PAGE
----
Recently, on National Public Radio’s “Talk of the Nation”, I heard an interview
with Dr. Jeffrey Segal, founder of an organization called Medical
Justice. He was explaining why he and his organization want patients
to waive some of their rights to offer feedback about their medical
Dr. Segal does not like the many websites that offer people the
ability to publish anonymous comments about doctors. He fears it can
damage their hard earned reputations. Therefore he wants patients to
voluntarily waive their rights to publish such comments unless their
medical provider has specifically approved them.
You can learn the details of Dr. Segal’s organization and their position here.
While I share Dr. Segal’s thoughts that comments posted on websites have the potential to harm doctors, I disagree with
his solution. The reality is, any of us can be harmed by people posting
anonymous comments on the Internet. It can happen anytime and we are
largely powerless to stop it. Yet I don’t see other industries asking
their customers to waive their rights to publish their opinions. In
fact, having your customers waive their rights will not stop abusive
and harmful comments.
Not long ago I wrote an article
about survey coaching. When a vendor or supplier suggests to a customer
how they should rate them on a customer satisfaction survey, they’re
coaching. The auto industry has been doing it for years and they’ve
begun taking steps to eliminate it. Because it yields bad information.
So if survey coaching provides no useful information, then consider
the value of feedback that must be approved by the service provider who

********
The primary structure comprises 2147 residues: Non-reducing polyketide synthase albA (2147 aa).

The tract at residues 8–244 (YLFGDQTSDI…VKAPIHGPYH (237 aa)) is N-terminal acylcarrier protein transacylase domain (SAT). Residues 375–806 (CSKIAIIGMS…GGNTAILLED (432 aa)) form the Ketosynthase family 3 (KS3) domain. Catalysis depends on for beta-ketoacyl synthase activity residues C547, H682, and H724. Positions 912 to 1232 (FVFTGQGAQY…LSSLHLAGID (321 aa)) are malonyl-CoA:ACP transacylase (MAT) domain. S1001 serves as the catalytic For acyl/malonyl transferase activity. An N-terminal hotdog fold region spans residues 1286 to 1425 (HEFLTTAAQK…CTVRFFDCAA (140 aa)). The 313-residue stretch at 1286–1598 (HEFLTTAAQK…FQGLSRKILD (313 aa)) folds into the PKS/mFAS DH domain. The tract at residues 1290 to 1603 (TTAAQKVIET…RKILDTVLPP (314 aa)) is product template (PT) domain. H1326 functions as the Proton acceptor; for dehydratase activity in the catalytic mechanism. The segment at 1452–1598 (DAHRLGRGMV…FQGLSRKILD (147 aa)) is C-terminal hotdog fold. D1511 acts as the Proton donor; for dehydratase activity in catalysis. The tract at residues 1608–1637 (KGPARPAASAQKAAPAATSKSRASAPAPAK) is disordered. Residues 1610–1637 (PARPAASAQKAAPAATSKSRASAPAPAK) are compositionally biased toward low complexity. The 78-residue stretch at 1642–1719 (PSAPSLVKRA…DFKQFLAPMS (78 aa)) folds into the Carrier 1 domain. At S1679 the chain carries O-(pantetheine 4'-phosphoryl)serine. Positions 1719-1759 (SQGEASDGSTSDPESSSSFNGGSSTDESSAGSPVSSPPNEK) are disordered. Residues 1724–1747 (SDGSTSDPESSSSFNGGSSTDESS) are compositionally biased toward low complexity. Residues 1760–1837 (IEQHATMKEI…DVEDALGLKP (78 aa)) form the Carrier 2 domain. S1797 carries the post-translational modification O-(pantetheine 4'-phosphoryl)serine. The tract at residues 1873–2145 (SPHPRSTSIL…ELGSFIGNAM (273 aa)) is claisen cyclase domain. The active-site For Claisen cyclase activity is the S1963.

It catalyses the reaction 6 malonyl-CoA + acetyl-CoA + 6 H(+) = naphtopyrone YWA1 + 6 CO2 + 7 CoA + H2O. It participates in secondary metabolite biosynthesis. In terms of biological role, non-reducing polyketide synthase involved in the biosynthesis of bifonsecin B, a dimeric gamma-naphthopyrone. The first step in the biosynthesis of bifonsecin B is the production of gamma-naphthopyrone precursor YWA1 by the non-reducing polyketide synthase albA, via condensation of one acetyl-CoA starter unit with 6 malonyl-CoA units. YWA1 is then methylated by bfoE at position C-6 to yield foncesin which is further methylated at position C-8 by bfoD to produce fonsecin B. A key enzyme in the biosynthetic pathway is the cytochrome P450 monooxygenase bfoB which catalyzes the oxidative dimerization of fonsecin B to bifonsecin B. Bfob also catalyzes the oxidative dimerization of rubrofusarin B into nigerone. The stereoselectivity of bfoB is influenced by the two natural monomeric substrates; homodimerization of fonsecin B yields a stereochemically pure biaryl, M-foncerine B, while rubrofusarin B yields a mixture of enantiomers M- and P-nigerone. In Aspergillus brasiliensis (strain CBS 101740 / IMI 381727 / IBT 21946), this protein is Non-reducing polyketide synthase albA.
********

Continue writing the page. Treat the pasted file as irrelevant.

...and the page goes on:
is being rated. How useful might this be to others who are looking for
accurate information on that provider? Not very.
The best information about a customer experience is that which is
given freely and without restrictions or guidance. When your customers
can easily and conveniently tell you how you’re doing giving them what
they want, then you have valuable information.
If you interfere with customer connecting with or communicating
about their service providers, you will degrade the process. The
outcome will be less valuable. If you want to improve how you are
serving your customers, everything you do needs to promote persistent
and transparent communications between customers, employees and
My suggestion to Dr. Segal and his group would be to focus on
helping patients communicate directly to their doctors in a way that is
effective. This means doctors and their entire organizations need to be
open to hearing everything their patients have to say. This is not just
about the technical quality of their services. This is about the entire
Then they need to take this feedback and do something with it.
Acknowledge it and use it to improve how they serve their patients.
Then they’ll find they have no need to ask people to waive their rights.
What do you think? Would you waive your rights to comment on your
healthcare provider? What would make it easier for you to communicate
with your doctor?